Car inspection refusal at Truckee bug station leads to convictions
Click here to watch the original video on YouTube, as published by the “Restore Freedom Project.” A follow-up video featuring Bradley Feinman is located within.
The Truckee bug station is part of a network of 16 along California’s eastern and northern borders. An average of 35 million vehicles enter the state each year through these stations; about two-thirds are private vehicles and the remainder are commercial.
Vehicle traffic through the Truckee station is roughly 4.8 million per year.
TRUCKEE, Calif. — The video shows Bradley Feinman asking authorities at the Truckee agricultural station if they have a warrant to search his vehicle. Officials say they don’t want to search his vehicle. They only want to inspect it.
“Don’t answer questions,” Feinman says as he pulls into what authorities call the “bug station” on Interstate 80 near the Nevada-California state line.
Feinman refuses to allow an inspection of his vehicle, asking if officials have sworn an oath to defend the Constitution. He tells them they can’t inspect his vehicle without a warrant, the video shows.
Several minutes later, he repeatedly declines to hand over his license and registration. Officers warn him several times: Hand over the license and get a citation, or they’ll break his windows and arrest him.
Moments later, an officer breaks a window. Feinman, 46, and his 20-year-old son, Vincent Bradley Feinman, are arrested.
‘THEY MISAPPLY THE LAW’
Officers took both into custody on Aug. 16, 2015 — the night of the agricultural station stop. They went to trial last week in Truckee and were convicted. A juvenile in Feinman’s vehicle faced no charges, said Cliff Newell, Nevada County district attorney.
The elder Feinman now must report by 8 p.m. Friday to the Nevada County Jail to serve eight days, the remainder of his 12-day sentence. He also must serve 30 hours of community service, Newell added.
His son, sentenced to four days, received credit for time served. He must perform 20 hours of community service, Newell said.
“We do this with some frequency,” Newell said of the defendants, whom he called constitutionalists.
“I think they’re misinformed,” he added. “They misapply the law.”
“Constitutionalist” is a broad term used to describe someone who believes in strict adherence to the Constitution.
The elder Feinman, of Lakeport, was convicted of obstructing or resisting an officer by using threats or force, failing to obey the lawful order of an officer and refusing to comply with an inspection. He represented himself, Newell said.
His son was convicted of obstructing or resisting an officer by using threats or force. He had a public defender, the district attorney added.
Initially facing felony accusations, the Feinmans were convicted of misdemeanors.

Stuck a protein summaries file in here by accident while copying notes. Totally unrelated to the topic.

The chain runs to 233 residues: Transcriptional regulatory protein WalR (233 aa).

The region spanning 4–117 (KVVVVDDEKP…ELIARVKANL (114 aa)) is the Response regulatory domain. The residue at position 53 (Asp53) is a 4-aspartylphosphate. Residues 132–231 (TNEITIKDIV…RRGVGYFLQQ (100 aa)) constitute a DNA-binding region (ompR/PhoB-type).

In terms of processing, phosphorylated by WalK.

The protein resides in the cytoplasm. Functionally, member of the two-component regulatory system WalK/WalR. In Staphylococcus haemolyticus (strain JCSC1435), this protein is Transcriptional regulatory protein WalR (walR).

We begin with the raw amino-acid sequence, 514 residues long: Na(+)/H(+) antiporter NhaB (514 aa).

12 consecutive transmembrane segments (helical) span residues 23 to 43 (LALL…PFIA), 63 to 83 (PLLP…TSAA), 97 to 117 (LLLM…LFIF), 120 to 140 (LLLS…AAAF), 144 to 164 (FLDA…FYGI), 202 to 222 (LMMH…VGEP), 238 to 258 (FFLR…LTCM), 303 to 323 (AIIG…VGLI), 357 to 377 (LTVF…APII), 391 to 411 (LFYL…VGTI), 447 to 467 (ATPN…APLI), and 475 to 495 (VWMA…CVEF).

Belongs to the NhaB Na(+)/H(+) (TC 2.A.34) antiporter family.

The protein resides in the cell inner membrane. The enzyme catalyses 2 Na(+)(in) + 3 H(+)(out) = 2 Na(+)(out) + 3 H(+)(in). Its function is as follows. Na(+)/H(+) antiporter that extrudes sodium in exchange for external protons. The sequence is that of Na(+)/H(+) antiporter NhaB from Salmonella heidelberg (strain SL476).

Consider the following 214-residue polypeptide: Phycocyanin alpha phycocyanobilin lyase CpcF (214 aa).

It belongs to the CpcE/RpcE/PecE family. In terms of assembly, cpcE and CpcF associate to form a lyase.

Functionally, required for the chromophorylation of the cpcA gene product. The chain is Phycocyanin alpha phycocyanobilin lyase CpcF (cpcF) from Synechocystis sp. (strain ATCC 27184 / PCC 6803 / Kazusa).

STANDING HIS GROUND
According to Newell, portions of a video recorded by someone in Feinman’s vehicle were used at trial. Feinman went through the agricultural stop two or three times before he was stopped.
“Most cars get through,” Newell added. “These guys kept on going around until they get stopped.”
The video, posted on YouTube, shows the older Feinman telling officers they couldn’t inspect his vehicle and that he intended to continue driving. He’s told that he can continue into California and forego the search, though he must leave his vehicle behind. Alternatively, he can return to Nevada.
“Are you detaining us?” the elder Feinman asks at one point.
Several minutes pass and Bradley Feinman drives his vehicle a short distance from the agricultural station as he waits for authorities. Officers are summoned and approach the vehicle, though Feinman refuses to completely roll down his window or give his ID, the video shows.
One officer tells Bradley Feinman that he’ll get a ticket and be allowed to leave, if he hands over his license and registration. Feinman declines.
At one point an off- duty officer approaches. He explains several times that authorities will break a window of Feinman’s vehicle and arrest him if he fails to provide his license and registration.
“This is totally unnecessary,” the off-duty officer says in the video.
FOURTH AMENDMENT RIGHTS?
Bradley Feinman asks about his Fourth Amendment rights, which prohibits unreasonable searches and seizures, and questions if officers took an oath to defend the Constitution.
Officers again give Feinman two choices: Present his license and registration and get a ticket, or they’ll break his window and arrest him.
“I want you to sign a ticket right now and that’s it and you’re on your way,” an officer says in the video.
“Then give me the ticket,” Bradley Feinman responds.
“I need your license, registration and insurance,” the officer says.
Feinman declines to provide his information.
Officers continue to tell Feinman they will break his window until one of them produces what appears to be a baton. He then breaks a rear window. The recording of that incident ends shortly afterward.
“This was a relatively minor case, but look at how many cops this took off the streets,” Newell said. “I find his behavior pretty reprehensible.”
Alan Riquelmy is a staff writer with The Union newspaper, a sister paper of the Sierra Sun that serves Nevada City, Grass Valley and other communities in the Sierra Foothills.
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Authorities have identified a man as a person of interest in one Nevada City homicide, and have also released the name of a victim in an unrelated homicide investigation.